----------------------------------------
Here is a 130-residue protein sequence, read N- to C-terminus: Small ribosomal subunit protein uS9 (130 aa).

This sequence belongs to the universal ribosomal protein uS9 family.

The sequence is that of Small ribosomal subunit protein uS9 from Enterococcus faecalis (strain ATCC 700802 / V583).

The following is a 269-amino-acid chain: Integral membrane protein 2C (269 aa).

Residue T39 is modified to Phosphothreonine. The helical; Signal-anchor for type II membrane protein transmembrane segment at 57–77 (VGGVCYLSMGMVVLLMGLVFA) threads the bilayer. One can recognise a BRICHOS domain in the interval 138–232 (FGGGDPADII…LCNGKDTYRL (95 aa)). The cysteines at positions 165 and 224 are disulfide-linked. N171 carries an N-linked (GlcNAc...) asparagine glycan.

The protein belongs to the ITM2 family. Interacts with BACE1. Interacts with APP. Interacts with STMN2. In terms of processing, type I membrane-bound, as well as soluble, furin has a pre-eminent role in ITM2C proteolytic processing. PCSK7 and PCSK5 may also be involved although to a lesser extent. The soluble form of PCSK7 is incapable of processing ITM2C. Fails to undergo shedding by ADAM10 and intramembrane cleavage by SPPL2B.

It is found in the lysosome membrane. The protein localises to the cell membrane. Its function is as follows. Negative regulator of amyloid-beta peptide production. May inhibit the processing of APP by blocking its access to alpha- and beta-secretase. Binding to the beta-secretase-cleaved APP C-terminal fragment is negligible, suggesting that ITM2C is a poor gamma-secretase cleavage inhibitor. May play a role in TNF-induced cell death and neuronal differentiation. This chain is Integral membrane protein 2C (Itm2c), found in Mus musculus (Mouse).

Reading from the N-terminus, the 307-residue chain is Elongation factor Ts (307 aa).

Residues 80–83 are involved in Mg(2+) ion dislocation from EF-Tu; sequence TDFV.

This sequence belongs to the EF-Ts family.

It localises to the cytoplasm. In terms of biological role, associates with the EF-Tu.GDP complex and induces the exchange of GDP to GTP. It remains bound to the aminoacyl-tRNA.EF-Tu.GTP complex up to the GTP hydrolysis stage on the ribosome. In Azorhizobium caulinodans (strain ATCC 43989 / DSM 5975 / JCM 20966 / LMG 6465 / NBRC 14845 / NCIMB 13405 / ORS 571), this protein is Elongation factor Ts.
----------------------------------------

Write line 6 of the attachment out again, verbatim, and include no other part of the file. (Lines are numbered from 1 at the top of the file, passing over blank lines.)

The protein belongs to the ITM2 family. Interacts with BACE1. Interacts with APP. Interacts with STMN2. In terms of processing, type I membrane-bound, as well as soluble, furin has a pre-eminent role in ITM2C proteolytic processing. PCSK7 and PCSK5 may also be involved although to a lesser extent. The soluble form of PCSK7 is incapable of processing ITM2C. Fails to undergo shedding by ADAM10 and intramembrane cleavage by SPPL2B.